Rothschild wanted to breed in new color, dimensions and fragrance. When he died in 1942 he left 1024 new cultivars, immensely enriching the entire world by his work. He won many cups and medals in his life time but in 2001 the American Rhododendron Society gave him a posthumous Pioneer Achievement Award.  His death in the middle of World War II allowed the Admiralty to requisition his house and estate to be the headquarters for Navy shipping along the Beaulieu River. Lionel’s family vacated the house at forty eight hours notice.

Back in 1920, with the property cleared, he began construction. Winding paths were carved out. A large water tower emerged, the source of miles of irrigation pipes. That particular micro -climate was very dry. Rothschild built a small private railway to bring in the heavy rocks and stone he needed for his glens and dells. Later that came in very handy for rebuilding the dwelling house on the property. There were two small steam engines which are still an attraction now.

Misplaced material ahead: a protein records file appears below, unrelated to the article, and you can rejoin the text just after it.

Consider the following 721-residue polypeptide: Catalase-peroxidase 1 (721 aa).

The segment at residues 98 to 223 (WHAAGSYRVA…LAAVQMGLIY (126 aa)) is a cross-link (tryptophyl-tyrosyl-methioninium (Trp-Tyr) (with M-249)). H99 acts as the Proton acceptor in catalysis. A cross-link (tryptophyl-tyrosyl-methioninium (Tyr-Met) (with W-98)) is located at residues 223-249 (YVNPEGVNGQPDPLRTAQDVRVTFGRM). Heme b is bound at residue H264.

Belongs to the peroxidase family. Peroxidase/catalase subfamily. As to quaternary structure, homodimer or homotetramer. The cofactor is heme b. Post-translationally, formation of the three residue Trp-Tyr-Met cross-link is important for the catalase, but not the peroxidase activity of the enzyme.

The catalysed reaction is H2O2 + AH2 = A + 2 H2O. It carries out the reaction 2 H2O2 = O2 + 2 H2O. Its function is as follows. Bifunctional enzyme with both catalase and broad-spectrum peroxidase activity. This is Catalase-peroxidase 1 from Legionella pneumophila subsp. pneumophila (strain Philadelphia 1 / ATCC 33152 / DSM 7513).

The final step was acquiring the plants to begin his great adventure. He did not always have to start from scratch. Knap Hill Nursery in Surrey was the source of many valuable hybrids on which he could build and the Belgian breeder Mortier had already introduced the  ‘Mollis’ azaleas.

One of the most striking elements of his work came from an obscure Japanese species only to be found growing on the top of a hill on a small island off the coast, R. yakushimanum. The moment it was presented to him by Koichiro Wada, a dedicated Japanese nurseryman, in the 1930s he saw its potential. The entire plant can only be about eighteen inches to three feet tall and is very hardy. This gave him a dwarfing gene with which to modify so many of his prospective hybrids. 

R. yakushimanum